There are numerous different types of radionuclide imaging which are used in renal imaging–more commonly in pediatric than in adult patients, and as such my knowledge of these procedures as it pertains to adult nephrology patients has always been a bit hazy.
Fortunately there is an excellent review of this topic in this month’s Nephsap from ASN featuring Renal Imaging.
One of the tests often ordered in pediatric populations is that so-called “Mag-3 Renal Scan”. This stands for technitium-99m-mercapto acetyl tri glycine-3, the radiotracer used in this form of imaging termed “dynamic renal scintigraphy.” The radiotracer is injected intravenously and then dynamic images of the collecting system are obtained over a 30-minute period, over which time the tracer should be excreted and appear in the bladder. This technique is useful for demonstrating functional obstruction–for example, due to a kidney stone or other anatomic abnormality–based on the rate of Mag-3 washout from the collecting system, particularly in instances when other imaging modalities (e.g., ultrasound, CT urography) fail to demonstrate a definitive obstruction but there is still a high suspicion that one exists.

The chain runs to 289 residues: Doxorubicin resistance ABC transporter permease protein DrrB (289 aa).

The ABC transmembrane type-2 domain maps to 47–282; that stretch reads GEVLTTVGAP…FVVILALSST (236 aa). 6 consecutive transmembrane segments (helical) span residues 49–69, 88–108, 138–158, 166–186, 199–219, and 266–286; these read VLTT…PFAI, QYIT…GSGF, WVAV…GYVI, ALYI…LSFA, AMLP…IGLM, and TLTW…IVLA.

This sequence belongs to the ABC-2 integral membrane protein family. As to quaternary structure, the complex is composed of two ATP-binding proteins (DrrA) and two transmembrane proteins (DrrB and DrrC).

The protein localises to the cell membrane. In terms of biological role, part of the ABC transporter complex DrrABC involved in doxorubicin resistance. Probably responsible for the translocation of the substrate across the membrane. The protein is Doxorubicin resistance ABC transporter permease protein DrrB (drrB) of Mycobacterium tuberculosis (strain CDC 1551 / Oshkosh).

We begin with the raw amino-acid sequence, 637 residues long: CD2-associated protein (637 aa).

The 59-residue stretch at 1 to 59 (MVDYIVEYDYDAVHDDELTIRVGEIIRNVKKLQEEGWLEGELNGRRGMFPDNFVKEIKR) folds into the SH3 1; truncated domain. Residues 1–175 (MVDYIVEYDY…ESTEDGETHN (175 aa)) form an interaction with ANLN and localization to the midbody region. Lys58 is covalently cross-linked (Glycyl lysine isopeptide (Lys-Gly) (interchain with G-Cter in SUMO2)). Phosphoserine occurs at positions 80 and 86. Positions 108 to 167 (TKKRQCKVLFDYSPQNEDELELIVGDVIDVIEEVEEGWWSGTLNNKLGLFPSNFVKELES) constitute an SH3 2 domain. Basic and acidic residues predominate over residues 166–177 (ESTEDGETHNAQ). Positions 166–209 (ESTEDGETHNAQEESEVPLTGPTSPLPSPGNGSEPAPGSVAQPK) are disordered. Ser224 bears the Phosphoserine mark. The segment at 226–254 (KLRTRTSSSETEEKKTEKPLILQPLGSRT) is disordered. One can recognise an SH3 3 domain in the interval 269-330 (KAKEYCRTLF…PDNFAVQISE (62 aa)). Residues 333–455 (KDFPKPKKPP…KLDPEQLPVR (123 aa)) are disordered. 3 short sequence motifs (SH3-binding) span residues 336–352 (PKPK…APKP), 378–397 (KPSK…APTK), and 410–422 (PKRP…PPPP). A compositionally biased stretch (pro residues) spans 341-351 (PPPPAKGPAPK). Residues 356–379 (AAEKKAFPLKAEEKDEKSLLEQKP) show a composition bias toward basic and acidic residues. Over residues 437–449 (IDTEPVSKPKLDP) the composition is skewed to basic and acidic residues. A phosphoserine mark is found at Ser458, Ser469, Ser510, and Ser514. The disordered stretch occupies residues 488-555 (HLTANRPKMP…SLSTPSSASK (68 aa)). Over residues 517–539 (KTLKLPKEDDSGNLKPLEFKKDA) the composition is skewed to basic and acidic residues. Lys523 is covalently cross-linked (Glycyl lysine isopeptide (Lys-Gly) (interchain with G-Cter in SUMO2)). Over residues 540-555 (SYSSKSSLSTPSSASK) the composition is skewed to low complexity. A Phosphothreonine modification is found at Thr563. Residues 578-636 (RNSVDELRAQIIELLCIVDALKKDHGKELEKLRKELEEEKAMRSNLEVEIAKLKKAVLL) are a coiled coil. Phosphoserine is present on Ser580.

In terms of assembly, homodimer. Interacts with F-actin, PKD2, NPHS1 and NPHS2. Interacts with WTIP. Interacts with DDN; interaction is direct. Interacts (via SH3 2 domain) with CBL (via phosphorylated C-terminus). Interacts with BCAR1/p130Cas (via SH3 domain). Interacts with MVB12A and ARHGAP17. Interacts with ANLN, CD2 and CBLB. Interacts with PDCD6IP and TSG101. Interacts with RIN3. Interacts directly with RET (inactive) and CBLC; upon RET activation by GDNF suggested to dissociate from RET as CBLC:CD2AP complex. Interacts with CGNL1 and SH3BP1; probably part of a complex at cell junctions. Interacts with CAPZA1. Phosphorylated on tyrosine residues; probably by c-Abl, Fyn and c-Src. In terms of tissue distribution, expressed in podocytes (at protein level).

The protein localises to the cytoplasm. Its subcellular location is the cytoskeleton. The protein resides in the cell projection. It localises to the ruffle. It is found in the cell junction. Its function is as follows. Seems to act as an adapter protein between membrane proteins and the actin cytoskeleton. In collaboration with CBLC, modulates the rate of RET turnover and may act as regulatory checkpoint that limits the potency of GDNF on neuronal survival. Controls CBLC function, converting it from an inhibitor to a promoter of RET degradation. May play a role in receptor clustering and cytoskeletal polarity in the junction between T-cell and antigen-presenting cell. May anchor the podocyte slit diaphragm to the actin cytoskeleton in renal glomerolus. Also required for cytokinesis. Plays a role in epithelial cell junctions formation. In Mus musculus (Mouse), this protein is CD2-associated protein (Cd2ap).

Other commonly used nuclear medicine renal imaging tests include “renal cortical scintigraphy” (in which the radiotracer Tc-99m-DMSA is used to demonstrate acute or chronic pyelonephritis/scarring, usually in pediatric populations) and “radionuclide cytography” (which assesses for vesico-urethral reflux by injection of a technicium radiotracer in either an anterograde or retrograde fashion.)